I have – diligently and without exception, and since pretty much email has entered my life in 1994 – composed every single one of my electronic correspondences with a subject line, a greeting, reasonable contents, a farewell, a name and a signature with a little promotional statement about my website, and hardly anyone noticed the recent breach of this for the last decade religiously observed principle.  Yes, my email account has become the victim of a not-so-rare-anymore hijack attack, and has been used to send out inappropriate web addresses to each contact in my email address book.

If you have taken notice of this and went out of your way to tell me that my email account got compromised, then I thank you enthusiastically.

If you have taken notice of this and you’ve immediately deleted the email, then it’s proof of your common sense.

If you have scratched your head and decided to ask me first what it is about before going any further, then I congratulate you on your cautious approach.

If you have clicked on the link and then asked me what it was I had sent you because the link didn’t open unfortunately, then….  In that case…..  In that case, my strictly adhered-to email composition principles (with a subject line, a personalized main text, a farewell and a signature) have not managed to set off your virtual alarms — then this article will be helpful with raising awareness…

Guys, please put your thinking caps on before clicking on random links in good faith.  Nothing’s safe nowadays.  Have some confidence in your email buddies and don’t assume that – out of the blue – they send you ‘something nice’ without a subject line, a hello, a farewell or anything that even remotely resembles a personal note.

A completely unmotivated spam email, in most cases a script-kiddie’s finger exercise targeting popular web email clients such as Yahoo Mail, simply screams “Delete Me!”.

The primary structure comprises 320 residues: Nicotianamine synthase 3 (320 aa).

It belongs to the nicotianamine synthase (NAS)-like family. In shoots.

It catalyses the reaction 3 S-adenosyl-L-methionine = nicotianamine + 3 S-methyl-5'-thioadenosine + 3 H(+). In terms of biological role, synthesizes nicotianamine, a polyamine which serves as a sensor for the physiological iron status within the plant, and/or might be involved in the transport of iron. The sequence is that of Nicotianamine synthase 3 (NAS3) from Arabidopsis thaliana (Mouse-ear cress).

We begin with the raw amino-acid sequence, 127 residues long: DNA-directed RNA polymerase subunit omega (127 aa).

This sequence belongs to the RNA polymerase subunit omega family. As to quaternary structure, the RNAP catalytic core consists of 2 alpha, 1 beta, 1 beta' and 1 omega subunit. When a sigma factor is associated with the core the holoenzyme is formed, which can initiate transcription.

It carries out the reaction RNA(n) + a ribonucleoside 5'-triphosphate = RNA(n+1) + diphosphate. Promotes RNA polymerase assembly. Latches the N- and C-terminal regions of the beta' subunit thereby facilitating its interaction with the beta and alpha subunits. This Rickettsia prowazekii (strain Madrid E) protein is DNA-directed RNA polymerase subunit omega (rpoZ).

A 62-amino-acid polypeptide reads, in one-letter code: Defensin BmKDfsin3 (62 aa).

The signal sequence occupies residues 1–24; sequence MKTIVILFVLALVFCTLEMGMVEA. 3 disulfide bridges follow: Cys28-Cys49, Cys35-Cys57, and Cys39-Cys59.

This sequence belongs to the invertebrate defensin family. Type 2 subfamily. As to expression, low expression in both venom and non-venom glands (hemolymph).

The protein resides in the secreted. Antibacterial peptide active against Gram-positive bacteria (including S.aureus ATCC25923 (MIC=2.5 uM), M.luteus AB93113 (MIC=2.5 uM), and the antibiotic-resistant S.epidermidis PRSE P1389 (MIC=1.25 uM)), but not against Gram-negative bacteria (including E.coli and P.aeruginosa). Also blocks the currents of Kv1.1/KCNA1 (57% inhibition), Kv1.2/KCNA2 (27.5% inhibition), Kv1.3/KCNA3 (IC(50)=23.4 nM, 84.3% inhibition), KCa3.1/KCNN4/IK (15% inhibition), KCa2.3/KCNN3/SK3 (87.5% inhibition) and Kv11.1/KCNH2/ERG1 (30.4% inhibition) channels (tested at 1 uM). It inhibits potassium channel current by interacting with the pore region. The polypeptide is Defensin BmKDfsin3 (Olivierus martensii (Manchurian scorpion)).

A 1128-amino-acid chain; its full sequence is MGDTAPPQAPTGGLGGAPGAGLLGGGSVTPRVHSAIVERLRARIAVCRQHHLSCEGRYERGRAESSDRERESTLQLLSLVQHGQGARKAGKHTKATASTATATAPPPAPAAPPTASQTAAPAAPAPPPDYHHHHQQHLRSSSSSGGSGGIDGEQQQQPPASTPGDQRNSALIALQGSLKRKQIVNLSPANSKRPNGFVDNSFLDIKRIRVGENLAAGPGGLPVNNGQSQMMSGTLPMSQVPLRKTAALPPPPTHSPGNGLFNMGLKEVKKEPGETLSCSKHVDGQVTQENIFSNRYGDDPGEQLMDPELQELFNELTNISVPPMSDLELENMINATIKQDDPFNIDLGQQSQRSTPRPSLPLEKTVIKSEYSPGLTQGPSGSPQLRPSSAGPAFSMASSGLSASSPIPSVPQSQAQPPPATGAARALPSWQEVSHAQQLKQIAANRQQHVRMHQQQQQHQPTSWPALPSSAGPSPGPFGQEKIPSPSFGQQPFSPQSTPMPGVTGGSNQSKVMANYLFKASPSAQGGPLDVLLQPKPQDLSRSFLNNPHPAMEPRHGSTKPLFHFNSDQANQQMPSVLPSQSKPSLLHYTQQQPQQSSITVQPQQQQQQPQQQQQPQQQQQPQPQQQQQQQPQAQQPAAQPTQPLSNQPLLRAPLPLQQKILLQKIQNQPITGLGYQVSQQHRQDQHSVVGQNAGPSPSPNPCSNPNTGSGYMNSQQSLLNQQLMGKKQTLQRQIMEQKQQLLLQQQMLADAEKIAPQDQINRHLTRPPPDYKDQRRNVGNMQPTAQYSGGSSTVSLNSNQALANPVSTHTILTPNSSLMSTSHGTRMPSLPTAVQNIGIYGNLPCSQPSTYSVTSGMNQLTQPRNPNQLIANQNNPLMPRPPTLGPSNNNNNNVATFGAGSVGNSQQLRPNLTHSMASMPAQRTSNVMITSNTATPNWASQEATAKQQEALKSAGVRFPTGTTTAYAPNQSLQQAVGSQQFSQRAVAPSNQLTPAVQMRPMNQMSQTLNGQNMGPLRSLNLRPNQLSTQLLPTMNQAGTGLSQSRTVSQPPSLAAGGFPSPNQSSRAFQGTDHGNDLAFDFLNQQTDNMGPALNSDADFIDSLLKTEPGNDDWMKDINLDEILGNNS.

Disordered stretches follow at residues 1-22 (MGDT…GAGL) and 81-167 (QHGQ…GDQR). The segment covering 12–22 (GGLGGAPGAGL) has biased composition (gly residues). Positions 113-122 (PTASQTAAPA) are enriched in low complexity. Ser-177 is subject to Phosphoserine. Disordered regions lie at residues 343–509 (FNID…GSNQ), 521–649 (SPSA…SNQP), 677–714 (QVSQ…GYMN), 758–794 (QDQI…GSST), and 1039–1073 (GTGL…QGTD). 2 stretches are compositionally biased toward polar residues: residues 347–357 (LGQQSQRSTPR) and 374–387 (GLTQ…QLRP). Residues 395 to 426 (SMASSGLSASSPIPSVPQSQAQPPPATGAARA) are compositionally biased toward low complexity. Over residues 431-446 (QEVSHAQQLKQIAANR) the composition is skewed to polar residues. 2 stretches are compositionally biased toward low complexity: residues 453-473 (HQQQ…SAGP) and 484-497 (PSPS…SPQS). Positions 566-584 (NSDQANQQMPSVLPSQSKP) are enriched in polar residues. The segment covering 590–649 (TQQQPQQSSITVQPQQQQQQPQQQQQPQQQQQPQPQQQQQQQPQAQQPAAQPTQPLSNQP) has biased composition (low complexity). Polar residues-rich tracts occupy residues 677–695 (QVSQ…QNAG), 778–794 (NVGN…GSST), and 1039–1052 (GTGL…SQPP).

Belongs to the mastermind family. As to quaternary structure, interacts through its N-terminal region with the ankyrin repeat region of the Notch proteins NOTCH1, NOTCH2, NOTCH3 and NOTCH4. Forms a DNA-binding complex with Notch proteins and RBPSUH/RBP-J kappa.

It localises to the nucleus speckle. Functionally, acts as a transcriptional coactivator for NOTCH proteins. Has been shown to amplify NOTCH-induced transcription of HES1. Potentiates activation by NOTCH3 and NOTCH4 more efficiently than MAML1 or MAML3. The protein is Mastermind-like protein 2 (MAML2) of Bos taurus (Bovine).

In case a spam email is very cleverly written, does not reveal itself as such but still makes you wonder what it’s all about, you can always contact the sender and request clarification.  What’s completely the wrong thing to do though is to click on the link without thinking; and then ask the sender about the interesting and indispensable nature of the suggested website.

My brother has a good explanation for what happened, for those who are interested:

To ease your mind, at first glance the email doesn’t look like it was sent from your computer but from a bot computer in the Philippines.  How they gained access to your account though and were able to read your address book isn’t quite clear.  Very likely it’s Yahoo’s own fault because their web mail system is susceptible for brute force attacks (password inquiries and resets).  What helps is a complicated password, or to simply not use Yahoo.

Another possibility that can’t be ruled out is a cross site script attack through the browser but the Yahoo spam mails have made their rounds for a while now, therefore it’s rather unlikely.  You could check whether the sent mails were deleted as this would point to a hijacking attack from outside.  At least it wasn’t your computer that has sent out the emails which might give you some comfort.

Yahoo has noticed shortly after the attack that there was something wrong with my account, and has thankfully enough put me up in virtual chains.  I can now no longer send emails to a large amount of people (which is why I was unable to let you know about the spam mail), and I have to enter a captcha number code each time I email someone.  Both of those security measures make perfect sense but isn’t it a bit late now?  Having a super-complicated password now and not a single contact in the address book, I can only wish the next bot attack the best of luck…

To sum it up – always scrutinize what shows up in your mailbox or entices you to click on a web page, and don’t fall for old-school tricks.  If you figure that there’s something wrong with it, it probably is…  Just ignore it, instead of looking for a reason…

As a little tidbit, there’s some good web article about staying safe on the internet.  No worries – they’re clean, you can safely click on these links :-)

http://www.microsoft.com/business/en-us/resources/technology/security/5-tips-for-top-notch-password-security.aspx?fbid=b4gw_K7_0zK

http://tacticalwebappsec.blogspot.com/2009/09/distributed-brute-force-attacks-against.html

http://dagblog.com/humor-satire/who-hijacked-yahoo-mail-3151